These takeaways influenced our museum to become much more interactive rather than purely informative and didactic.
One of our most important takeaway from our secondary research came from Dale’s cone of experience. We learned that doing is more effective than seeing or hearing: patrons remember 90% of what they do. This further incentivized us to make our exhibit as interactive as possible.
As we conducted research, we began ideating our exhibit. Our museum exhibit evolved to become 6 distinct touchpoints.
Space & Layout
As Ellen Lupton, curator of the Cooper Hewitt Design Museum, writes in her book Design is Storytelling, the physical layout of an exhibition can set the tone and guide the story a user perceives. We wanted to create an open layout that encourages a sense of exploration. We also created dividing walls that visitors could partially see over or through to encourage curiosity and guide users through the museum.
A hallway guides visitors from the entrance to the first touchpoint - a video introducing counterculture and the history of Levi’s to visitors when they enter. This sets the context and tone for the museum.
In the center of the room, glass walls surround racks of jeans. The glass walls are intended to separate the racks, but encourage the users to approach and physically interact with the jeans. Visitors can touch replicas of jeans from different eras to understand the evolution. Tags on the jeans explain facts about how the pair of jeans relates to history and pop culture.
Artifacts Wall + Video Tour
Visitors can see different artifacts such as buttons and tags from different historical eras while listening to an audio tour.
After testing, this was later changed to an interactive photo wall. The photo wall showcases iconic jeans throughout history that participants can click on to learn more about.
Visitors can record a video about their “Jeans Story,” which will then be projected onto a wall in the room. This playful interaction is intended to engage visitors on a more emotional level by connecting it to their personal experience.
Design Your Own Jeans
Visitors can design their own jeans at an interactive table by mix and matching elements like stitching and style from different eras to create a personalized pair of jeans. In a future iteration, the photo wall allows them to virtually try on their jeans.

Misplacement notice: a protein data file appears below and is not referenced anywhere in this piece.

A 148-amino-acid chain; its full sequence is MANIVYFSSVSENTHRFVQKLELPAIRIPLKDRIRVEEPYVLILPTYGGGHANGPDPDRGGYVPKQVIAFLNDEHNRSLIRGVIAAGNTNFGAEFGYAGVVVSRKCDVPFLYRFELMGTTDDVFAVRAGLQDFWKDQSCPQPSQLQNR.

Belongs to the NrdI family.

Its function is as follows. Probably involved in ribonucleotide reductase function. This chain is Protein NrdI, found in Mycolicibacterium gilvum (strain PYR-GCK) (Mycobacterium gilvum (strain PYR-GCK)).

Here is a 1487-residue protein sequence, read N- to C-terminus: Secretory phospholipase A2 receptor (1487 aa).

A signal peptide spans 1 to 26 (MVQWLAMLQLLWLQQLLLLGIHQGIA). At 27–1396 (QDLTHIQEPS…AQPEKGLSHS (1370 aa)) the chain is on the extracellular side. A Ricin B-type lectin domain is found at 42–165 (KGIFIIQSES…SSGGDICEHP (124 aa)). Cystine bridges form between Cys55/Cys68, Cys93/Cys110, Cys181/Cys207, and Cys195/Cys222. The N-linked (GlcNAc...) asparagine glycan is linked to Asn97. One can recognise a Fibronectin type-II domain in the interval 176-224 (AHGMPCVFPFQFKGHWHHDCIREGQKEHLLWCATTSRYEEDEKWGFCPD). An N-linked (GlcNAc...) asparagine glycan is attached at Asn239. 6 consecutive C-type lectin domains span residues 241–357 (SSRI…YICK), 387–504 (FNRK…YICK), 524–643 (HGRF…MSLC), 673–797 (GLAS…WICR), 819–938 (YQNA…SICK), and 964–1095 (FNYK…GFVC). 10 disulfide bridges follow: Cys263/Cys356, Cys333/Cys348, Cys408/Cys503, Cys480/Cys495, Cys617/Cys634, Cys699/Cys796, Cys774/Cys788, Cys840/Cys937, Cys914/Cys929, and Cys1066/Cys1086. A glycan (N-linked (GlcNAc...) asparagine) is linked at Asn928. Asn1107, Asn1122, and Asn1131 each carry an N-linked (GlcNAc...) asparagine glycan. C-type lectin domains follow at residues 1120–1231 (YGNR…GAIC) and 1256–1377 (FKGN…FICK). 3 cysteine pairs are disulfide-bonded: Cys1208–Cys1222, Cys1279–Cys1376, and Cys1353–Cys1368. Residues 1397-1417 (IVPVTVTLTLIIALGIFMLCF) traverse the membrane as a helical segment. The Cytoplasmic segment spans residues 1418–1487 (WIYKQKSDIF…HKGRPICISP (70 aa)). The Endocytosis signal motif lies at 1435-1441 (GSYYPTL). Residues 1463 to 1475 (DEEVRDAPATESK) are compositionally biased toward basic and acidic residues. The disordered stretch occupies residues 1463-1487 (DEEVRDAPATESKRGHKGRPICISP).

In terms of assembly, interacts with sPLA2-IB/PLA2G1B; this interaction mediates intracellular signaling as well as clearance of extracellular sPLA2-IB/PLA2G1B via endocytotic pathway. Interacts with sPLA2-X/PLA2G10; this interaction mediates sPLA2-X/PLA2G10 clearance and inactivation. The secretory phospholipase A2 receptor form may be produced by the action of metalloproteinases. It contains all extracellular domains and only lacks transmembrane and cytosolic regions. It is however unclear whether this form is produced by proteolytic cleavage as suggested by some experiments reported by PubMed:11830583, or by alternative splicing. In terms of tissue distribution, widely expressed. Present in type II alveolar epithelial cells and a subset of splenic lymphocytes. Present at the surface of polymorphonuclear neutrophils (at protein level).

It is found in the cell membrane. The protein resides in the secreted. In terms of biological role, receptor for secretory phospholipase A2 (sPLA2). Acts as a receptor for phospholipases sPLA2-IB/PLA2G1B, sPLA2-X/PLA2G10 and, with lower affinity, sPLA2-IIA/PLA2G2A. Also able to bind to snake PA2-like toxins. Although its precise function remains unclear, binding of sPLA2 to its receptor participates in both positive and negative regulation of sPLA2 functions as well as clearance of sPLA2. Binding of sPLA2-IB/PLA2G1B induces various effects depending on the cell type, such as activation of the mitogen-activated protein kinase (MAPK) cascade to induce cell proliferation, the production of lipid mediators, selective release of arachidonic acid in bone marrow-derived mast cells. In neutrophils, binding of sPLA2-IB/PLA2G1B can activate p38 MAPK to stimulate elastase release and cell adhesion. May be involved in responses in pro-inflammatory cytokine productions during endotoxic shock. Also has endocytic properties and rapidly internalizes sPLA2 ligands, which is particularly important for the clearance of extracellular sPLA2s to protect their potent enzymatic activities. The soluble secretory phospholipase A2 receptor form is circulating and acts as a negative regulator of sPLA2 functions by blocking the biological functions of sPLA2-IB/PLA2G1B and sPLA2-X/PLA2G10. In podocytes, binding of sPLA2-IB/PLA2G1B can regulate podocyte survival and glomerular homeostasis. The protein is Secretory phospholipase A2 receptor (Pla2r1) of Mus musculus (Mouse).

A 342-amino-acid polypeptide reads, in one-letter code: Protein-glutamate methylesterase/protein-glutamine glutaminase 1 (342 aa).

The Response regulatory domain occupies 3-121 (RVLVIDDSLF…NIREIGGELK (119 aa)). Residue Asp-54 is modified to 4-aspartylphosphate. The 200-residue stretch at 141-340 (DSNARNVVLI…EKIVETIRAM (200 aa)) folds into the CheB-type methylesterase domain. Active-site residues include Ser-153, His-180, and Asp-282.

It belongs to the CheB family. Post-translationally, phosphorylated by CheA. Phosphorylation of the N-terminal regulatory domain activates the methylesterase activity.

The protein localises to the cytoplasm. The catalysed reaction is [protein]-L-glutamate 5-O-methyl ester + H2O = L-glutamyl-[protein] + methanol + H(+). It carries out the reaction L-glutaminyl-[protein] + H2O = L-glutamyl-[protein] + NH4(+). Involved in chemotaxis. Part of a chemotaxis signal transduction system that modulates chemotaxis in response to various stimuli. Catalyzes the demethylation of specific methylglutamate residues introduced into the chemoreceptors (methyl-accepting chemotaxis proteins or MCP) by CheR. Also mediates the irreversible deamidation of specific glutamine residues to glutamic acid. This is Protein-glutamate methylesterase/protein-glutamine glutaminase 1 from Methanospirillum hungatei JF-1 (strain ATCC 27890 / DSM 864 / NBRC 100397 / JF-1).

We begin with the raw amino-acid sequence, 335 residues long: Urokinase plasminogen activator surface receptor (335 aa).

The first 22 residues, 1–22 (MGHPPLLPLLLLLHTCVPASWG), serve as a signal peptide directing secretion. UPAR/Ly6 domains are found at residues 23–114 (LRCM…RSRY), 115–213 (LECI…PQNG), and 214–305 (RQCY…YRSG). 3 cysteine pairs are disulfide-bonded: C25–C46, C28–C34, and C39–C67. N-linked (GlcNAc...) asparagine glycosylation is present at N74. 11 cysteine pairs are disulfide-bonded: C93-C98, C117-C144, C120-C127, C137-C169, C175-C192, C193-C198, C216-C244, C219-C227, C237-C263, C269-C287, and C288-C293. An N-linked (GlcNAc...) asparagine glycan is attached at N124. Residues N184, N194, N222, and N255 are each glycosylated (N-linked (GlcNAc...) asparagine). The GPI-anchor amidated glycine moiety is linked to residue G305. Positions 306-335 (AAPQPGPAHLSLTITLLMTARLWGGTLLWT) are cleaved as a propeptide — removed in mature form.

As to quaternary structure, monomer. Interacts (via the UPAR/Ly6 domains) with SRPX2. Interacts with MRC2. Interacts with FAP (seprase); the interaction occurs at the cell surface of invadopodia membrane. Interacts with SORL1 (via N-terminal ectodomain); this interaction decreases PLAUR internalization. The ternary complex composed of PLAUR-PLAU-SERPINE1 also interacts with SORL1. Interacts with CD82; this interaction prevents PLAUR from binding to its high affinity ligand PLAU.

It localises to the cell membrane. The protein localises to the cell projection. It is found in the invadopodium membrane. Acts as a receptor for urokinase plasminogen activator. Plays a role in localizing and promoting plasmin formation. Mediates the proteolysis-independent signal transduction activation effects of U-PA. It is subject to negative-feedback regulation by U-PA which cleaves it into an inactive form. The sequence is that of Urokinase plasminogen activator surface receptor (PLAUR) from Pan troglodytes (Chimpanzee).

Paper and screens have their limits. We created a physical prototype of the exhibit to understand how engaging the different touchpoints were, how visitors felt the flow and space affected their experience, and find ways we could improve the exhibit. This method is called bodystorming, and it places participants in a more contextual environment.
We tested 7 different participants, and found four key takeaways:
- Participants enjoyed the open layout and flow, and appreciated being able to explore.
- Participants responded well to the video recording component. They found it particularly engaging and playful to leave a memory of themselves in the museum.
- Having facts on the tags of the jeans patrons could interact with would have increased motivation to explore the racks.
- Participants were unsure of how the artifacts wall connected to the rest of the museum.
The results were consistent with our museum visit research, and helped us identify areas to iterate on and improve. Based on the results, we added tags to the jeans on the racks, changed the artifacts wall to an interactive photo wall of iconic jeans from the counterculture era, and polished the interactive table prototype.
Creating an interactive museum experience was an adventure in itself. Through the process of research and design, we created digital touchpoints that connect to tell an emotionally engaging experience that teaches visitors about jeans in context of history of pop culture.
Our next steps would to focus on the micro-interactions in the museum and conduct future testing + iteration on our digital artifacts. This would help us improve the user interfaces, especially adapting the photo wall to take into account the size in relation. Additionally, we would like to conduct more historical research to more accurately depict content in the museum.
This was one of my favorite projects I have ever worked on. It encouraged me to be much more creative because we were working in a physical space, thus had to consider what it’s like to interact with technology. Making jeans, an everyday object, into the subject of a museum was a fascinating challenge. It was also incredible to see the museum come to life through our bodystorming and seeing participants interact with the space.